It was on the side of a bus, it was on the lips of Brexiteer politicians - £ 350m a week would go to the NHS if we voted to leave the European Union.
Except, as soon as we did vote to leave, politicians backtracked and Nigel Farage denied ever making the promise. The Leave campaign quickly erased the promise from its website.
In her Brexit speech last month, Theresa May failed to mention the NHS at all.
In fact, last October May said the NHS will be getting no extra money. This is despite 40 per cent of hospitals issuing an alert within the first week of 2017, and by the second week, 20 hospitals had declared the highest level of alert, which usually means they have no beds free and patients arriving at A&E will need to go to another hospital.
As many as one in six A&E departments could face closure or downgrading, according to latest analysis.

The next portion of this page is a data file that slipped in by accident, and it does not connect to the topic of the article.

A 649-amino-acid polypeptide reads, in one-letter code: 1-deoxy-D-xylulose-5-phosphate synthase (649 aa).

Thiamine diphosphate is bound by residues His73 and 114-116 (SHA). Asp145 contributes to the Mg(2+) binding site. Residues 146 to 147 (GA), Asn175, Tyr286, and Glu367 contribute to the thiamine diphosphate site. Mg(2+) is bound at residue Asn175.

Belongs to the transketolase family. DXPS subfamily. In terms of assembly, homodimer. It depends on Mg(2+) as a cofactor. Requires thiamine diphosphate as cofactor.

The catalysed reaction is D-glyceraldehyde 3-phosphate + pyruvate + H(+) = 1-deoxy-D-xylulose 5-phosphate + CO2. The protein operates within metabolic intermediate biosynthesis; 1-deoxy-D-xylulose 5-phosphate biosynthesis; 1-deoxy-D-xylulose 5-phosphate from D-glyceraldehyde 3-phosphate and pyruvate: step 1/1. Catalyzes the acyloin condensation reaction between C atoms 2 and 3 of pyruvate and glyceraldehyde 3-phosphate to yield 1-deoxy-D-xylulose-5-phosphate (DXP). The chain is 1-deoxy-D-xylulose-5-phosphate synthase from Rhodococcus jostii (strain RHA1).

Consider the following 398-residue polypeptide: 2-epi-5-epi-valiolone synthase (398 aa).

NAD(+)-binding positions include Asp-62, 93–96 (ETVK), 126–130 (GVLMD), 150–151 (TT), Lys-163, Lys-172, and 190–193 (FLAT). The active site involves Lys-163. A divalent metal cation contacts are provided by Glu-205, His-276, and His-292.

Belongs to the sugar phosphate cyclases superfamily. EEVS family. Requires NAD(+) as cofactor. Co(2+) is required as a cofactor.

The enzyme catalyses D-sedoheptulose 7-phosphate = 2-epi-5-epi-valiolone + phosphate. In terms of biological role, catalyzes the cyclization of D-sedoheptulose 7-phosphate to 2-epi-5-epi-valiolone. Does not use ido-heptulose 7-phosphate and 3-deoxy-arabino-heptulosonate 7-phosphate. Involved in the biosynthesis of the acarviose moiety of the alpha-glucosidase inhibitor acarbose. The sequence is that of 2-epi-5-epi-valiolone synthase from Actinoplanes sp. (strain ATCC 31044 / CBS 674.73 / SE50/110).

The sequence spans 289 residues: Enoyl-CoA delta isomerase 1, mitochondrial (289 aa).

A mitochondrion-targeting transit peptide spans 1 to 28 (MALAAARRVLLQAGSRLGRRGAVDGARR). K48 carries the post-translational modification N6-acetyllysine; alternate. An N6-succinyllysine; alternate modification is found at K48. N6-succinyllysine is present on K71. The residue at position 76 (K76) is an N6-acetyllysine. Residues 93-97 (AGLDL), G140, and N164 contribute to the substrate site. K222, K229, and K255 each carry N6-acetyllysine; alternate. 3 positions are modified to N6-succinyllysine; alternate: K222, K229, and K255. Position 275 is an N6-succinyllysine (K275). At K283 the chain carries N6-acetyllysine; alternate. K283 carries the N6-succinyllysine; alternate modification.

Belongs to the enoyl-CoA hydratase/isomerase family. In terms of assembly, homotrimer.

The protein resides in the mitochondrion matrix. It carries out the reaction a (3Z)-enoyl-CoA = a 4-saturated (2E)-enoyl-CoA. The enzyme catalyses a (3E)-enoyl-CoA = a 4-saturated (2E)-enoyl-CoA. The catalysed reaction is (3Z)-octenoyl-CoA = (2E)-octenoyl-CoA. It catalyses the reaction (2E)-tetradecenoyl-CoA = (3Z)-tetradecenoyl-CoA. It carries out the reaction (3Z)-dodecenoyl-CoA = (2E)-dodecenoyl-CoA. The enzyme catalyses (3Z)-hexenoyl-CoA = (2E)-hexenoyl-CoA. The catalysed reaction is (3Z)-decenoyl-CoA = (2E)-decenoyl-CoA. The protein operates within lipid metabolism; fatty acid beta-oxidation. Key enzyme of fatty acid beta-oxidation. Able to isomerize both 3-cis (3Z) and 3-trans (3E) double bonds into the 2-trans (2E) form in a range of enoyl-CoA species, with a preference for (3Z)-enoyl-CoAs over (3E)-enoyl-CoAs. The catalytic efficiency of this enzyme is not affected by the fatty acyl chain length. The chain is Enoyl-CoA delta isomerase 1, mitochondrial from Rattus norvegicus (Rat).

Dominic Cummings was campaign director for Vote Leave, and he’s just admitted we wouldn’t have voted for Brexit if it weren’t for the promise of NHS funding.
Pundits and MPs kept saying ‘why isn’t Leave arguing about the economy and living standards’. They did not realise that for millions of people, £350m/NHS was about the economy and living standards – that’s why it was so effective. It was clearly the most effective argument not only with the crucial swing fifth but with almost every demographic.
Even with UKIP voters it was level-pegging with immigration.
Would we have won without immigration? No.
Would we have won without £350m/NHS? All our research and the close result strongly suggests No.
People have said they voted for Brexit because of the NHS: